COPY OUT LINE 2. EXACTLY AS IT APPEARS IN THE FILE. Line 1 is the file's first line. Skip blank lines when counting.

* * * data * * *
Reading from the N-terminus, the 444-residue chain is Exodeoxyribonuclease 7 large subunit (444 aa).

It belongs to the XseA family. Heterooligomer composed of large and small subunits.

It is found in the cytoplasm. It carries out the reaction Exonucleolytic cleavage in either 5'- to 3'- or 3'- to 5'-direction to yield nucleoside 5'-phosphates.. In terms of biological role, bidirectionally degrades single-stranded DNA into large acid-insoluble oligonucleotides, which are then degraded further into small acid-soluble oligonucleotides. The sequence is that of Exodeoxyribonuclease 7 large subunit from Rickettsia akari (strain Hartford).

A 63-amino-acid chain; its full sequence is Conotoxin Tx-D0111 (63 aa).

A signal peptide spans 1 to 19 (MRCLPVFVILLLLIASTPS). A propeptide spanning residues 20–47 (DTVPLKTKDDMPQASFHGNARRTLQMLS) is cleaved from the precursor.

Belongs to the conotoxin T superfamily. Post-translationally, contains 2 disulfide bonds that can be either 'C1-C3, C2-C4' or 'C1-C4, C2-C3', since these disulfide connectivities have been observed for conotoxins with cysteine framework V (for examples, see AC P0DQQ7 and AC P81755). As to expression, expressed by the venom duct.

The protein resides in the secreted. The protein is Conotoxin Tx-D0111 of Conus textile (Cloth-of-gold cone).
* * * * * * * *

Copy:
It belongs to the XseA family. Heterooligomer composed of large and small subunits.